You go girl!ReplyDelete
I haven't had to do toilet work in about 8 months. Knock on wood, Luke seems to not be flushing the un-flushable any longer.
This weekend I changed the light pull thing in two ceiling fans (this kids had pulled too hard when turning on the lights). It took less than 15 minutes each -- but they have needed to be fixed for several months, and I have had the parts that long. Felt great when it was done!
Awesome, Ellen! I think we all have "that girl" inside of us, the girl we used to be (a plumber, reader, dancer, whatever) that we lose sight of once we get older and have kids...especially kids with special powers. Glad you fixed it!ReplyDelete
I'm in the place. I used to fix up things around the house all the time. Now I don't. I leave it for my husband to get around too. Why? I don't know. I need to get back to that person.ReplyDelete
" I've spent the better part of the last seven years building him up. I adjust, re-adjust, try something new, hold my breath and hope it'll work. There are no quick fixes, no shortcuts. It takes time and focus and fervent please, please, please work pleas."ReplyDelete
This brought a tear to my eye. That's Just how it feels and you know that some things won't fix. But you keep trying, don't you. x
You know, some things take a long time in the repair shop, so to speak. But we can learn from fixing the other things, such as toilets, that we still have part of ourselves that we had forgotten about.ReplyDelete
That little sense of inner recognition will help with what has to be done daily to add up to that long term goal and enjoy ourselves along the way.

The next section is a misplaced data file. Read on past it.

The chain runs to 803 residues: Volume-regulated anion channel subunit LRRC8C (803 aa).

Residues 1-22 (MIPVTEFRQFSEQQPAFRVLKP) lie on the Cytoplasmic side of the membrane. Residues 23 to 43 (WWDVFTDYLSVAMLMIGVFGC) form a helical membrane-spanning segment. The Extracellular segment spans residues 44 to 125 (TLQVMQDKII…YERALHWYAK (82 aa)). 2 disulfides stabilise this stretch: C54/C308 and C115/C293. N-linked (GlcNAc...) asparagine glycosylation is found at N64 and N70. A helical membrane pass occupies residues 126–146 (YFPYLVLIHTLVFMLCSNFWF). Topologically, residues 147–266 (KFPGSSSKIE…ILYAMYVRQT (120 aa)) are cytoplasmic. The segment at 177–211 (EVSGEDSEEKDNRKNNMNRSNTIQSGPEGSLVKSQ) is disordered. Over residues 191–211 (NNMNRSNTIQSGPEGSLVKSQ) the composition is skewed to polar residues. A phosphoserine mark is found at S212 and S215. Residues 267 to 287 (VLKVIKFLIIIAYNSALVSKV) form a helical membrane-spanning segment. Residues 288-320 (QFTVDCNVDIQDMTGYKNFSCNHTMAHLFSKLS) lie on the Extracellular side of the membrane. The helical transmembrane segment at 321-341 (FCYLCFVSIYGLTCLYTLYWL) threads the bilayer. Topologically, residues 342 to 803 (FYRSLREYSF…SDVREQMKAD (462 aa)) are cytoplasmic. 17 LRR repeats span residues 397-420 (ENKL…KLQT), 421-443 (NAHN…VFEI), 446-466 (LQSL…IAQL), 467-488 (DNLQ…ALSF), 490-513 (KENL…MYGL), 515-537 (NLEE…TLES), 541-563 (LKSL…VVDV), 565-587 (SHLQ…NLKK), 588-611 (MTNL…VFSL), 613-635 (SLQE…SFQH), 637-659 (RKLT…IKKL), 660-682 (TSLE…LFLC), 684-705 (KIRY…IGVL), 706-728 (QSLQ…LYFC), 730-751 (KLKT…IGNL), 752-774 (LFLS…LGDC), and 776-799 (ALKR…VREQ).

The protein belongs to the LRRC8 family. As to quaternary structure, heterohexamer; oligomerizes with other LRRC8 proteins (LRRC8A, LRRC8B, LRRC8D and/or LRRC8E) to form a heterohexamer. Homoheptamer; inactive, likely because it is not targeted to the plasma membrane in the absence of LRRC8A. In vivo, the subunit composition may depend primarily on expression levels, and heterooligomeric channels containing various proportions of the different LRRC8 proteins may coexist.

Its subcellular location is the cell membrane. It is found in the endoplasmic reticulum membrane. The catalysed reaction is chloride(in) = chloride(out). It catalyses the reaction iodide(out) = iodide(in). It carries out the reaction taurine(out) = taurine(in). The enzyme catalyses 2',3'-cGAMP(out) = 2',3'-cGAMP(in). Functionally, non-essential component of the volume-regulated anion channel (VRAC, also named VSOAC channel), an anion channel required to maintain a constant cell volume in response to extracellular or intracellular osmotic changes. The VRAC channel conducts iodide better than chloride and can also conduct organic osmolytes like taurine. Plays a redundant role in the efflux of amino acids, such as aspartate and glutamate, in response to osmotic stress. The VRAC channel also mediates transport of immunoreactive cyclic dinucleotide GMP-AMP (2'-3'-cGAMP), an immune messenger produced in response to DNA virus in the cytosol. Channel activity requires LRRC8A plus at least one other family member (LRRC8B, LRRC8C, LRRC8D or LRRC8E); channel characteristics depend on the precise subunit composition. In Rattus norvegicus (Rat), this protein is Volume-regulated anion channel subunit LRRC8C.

I had a very similar moment. Unlike you, I am NOT naturally handy. My husband took care of all that kind of stuff. Then I got divorced.ReplyDelete
I remember the day I, too, did the internet searches, and successfully fixed my toilet, all by myself! I declared it the day I was "potty trained!"
And, yes, it was a great feeling!
Very poignant post Ellen!ReplyDelete
You know, I don't know if I'll ever get married or have kids but one of my non- negotiables is the keeping of my last name. Ever since I got my high school diploma and more so with my college degree and saw my name in print, I realized that I never wanted to lose sight of that girl no matter who enters my life. At 26, seeing my classmates marry and one by one change their names, has solidified my decision.
I know I'm at the starting point when it comes to that chapter and should I be blessed with marriage and children, I'll be overjoyed. But i never want to forget the person I am now. The keeping of my last name is one of my ways of doing that.
Your post brought a smile to my face. Nothing like our moms to remind us who we are.
You are one supermom!!!! I wish I could be that girl also who knows how to fix everything. I'm sure my husband would be very proud of me.:-)ReplyDelete